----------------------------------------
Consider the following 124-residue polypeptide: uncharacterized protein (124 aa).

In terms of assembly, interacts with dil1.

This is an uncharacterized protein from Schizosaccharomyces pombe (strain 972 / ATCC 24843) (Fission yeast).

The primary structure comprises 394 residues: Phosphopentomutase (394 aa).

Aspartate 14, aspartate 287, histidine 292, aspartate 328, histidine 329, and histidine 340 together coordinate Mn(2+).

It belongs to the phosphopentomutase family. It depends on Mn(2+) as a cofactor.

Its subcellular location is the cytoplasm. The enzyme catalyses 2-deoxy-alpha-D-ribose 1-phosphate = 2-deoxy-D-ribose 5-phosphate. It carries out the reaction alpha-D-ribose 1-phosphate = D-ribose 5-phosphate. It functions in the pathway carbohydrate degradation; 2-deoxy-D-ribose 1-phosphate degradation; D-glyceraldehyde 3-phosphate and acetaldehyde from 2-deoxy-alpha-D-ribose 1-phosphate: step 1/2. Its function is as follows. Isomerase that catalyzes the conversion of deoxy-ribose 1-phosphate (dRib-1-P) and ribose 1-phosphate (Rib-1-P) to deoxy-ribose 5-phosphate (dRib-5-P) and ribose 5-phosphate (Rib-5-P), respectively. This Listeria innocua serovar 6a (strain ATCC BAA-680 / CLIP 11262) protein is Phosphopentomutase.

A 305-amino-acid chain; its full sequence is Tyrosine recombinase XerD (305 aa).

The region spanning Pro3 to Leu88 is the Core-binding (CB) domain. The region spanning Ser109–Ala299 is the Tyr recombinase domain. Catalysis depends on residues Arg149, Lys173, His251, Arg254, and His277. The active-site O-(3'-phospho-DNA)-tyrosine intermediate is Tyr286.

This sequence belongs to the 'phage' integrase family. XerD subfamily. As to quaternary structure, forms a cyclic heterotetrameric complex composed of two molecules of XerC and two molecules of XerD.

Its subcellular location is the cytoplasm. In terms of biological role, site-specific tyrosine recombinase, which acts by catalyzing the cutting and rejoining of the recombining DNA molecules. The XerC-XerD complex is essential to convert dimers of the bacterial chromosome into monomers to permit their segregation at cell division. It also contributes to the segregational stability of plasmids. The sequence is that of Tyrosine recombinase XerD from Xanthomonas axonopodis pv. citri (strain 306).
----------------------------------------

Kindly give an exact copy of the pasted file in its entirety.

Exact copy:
Consider the following 124-residue polypeptide: uncharacterized protein (124 aa).

In terms of assembly, interacts with dil1.

This is an uncharacterized protein from Schizosaccharomyces pombe (strain 972 / ATCC 24843) (Fission yeast).

The primary structure comprises 394 residues: Phosphopentomutase (394 aa).

Aspartate 14, aspartate 287, histidine 292, aspartate 328, histidine 329, and histidine 340 together coordinate Mn(2+).

It belongs to the phosphopentomutase family. It depends on Mn(2+) as a cofactor.

Its subcellular location is the cytoplasm. The enzyme catalyses 2-deoxy-alpha-D-ribose 1-phosphate = 2-deoxy-D-ribose 5-phosphate. It carries out the reaction alpha-D-ribose 1-phosphate = D-ribose 5-phosphate. It functions in the pathway carbohydrate degradation; 2-deoxy-D-ribose 1-phosphate degradation; D-glyceraldehyde 3-phosphate and acetaldehyde from 2-deoxy-alpha-D-ribose 1-phosphate: step 1/2. Its function is as follows. Isomerase that catalyzes the conversion of deoxy-ribose 1-phosphate (dRib-1-P) and ribose 1-phosphate (Rib-1-P) to deoxy-ribose 5-phosphate (dRib-5-P) and ribose 5-phosphate (Rib-5-P), respectively. This Listeria innocua serovar 6a (strain ATCC BAA-680 / CLIP 11262) protein is Phosphopentomutase.

A 305-amino-acid chain; its full sequence is Tyrosine recombinase XerD (305 aa).

The region spanning Pro3 to Leu88 is the Core-binding (CB) domain. The region spanning Ser109–Ala299 is the Tyr recombinase domain. Catalysis depends on residues Arg149, Lys173, His251, Arg254, and His277. The active-site O-(3'-phospho-DNA)-tyrosine intermediate is Tyr286.

This sequence belongs to the 'phage' integrase family. XerD subfamily. As to quaternary structure, forms a cyclic heterotetrameric complex composed of two molecules of XerC and two molecules of XerD.

Its subcellular location is the cytoplasm. In terms of biological role, site-specific tyrosine recombinase, which acts by catalyzing the cutting and rejoining of the recombining DNA molecules. The XerC-XerD complex is essential to convert dimers of the bacterial chromosome into monomers to permit their segregation at cell division. It also contributes to the segregational stability of plasmids. The sequence is that of Tyrosine recombinase XerD from Xanthomonas axonopodis pv. citri (strain 306).